The results of genotyping of the UGT1A1 (TA)n repeat polymorphism with snapback primers were 99% concordant with those obtained by fragment analysis. The single discordant sample was reported as (TA)6/(TA)7 by fragment analysis but as (TA)7/(TA)7 by snapback genotyping (Fig. 3). Although the snapback genotype was clear, the fragment analysis result was difficult to read because of “stutter” bands, which are often seen after amplification of dinucleotide repeats. The correct genotype could be inferred only after careful comparison with standards (see Fig. 2 in the online Data Supplement). Repeat analysis by snapback genotyping and fragment analysis confirmed that the discordance was due to incorrect interpretation of the fragment length analysis.
The accuracy of snapback primer genotyping depended on the instrument resolution. Although 100% accuracy was achieved with the high-resolution capillary format of the LS32 instrument, genotyping accuracy fell to 81% with the high-resolution plate-based LC480 machine (see Fig. 3 in the online Data Supplement); analysis was not even possible on the Applied Biosystems 7500 Fast Dx instrument. The genotypes most frequently miscalled on the LC480 were (TA)6/(TA)7, (TA)6/(TA)8, and (TA)7/(TA)7 (see Table 1 in the online Data Supplement).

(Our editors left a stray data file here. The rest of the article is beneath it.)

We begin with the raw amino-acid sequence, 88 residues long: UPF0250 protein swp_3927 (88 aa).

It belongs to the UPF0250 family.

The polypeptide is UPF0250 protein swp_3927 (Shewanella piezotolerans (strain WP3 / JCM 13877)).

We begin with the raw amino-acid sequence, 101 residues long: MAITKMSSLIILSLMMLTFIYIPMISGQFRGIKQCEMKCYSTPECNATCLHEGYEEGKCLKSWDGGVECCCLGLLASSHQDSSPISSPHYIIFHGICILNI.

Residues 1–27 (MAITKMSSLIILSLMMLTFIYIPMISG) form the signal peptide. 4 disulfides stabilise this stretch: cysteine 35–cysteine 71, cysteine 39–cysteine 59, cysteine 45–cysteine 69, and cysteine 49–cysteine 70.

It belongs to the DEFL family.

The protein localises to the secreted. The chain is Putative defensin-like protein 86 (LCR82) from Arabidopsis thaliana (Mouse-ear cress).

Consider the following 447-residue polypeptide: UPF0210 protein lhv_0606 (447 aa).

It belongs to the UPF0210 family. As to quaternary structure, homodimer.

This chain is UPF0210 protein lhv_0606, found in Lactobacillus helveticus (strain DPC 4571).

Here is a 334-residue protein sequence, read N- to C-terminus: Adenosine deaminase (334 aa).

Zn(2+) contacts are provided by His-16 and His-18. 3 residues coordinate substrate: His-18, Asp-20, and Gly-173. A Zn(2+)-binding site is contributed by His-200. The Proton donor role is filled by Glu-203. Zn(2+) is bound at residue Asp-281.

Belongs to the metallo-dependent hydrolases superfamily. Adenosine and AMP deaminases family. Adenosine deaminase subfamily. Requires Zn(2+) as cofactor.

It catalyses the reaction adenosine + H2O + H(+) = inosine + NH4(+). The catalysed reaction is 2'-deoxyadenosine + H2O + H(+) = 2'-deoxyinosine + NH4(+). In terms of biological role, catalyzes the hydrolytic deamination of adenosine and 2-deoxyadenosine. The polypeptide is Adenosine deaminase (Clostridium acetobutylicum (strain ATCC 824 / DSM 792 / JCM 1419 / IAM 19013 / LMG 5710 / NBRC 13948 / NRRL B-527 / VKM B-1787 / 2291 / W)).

In addition to snapback primer analysis, blinded samples were also genotyped by small-amplicon melting on the LS32 instrument. Differences between genotypes in melting temperature (Tm) were small, with the (TA)6/(TA)6Tm being about 0.28 °C greater than for (TA)7/(TA)7. The Tm for the heterozygous (TA)6/(TA)7 genotype was intermediate between the Tms for (TA)6/(TA)6 and (TA)7/(TA)7. Derivative and difference plots for all tested genotypes are shown in Fig. 4. Although most genotypes were adequately separated in difference plots, (TA)6/(TA)7 was difficult to distinguish from (TA)6/(TA)8. Genotyping accuracy after blinded analysis was 84%. The most frequently miscalled genotypes were (TA)6/(TA)7, (TA)6/(TA)8, and (TA)7/(TA)8 (Table 2).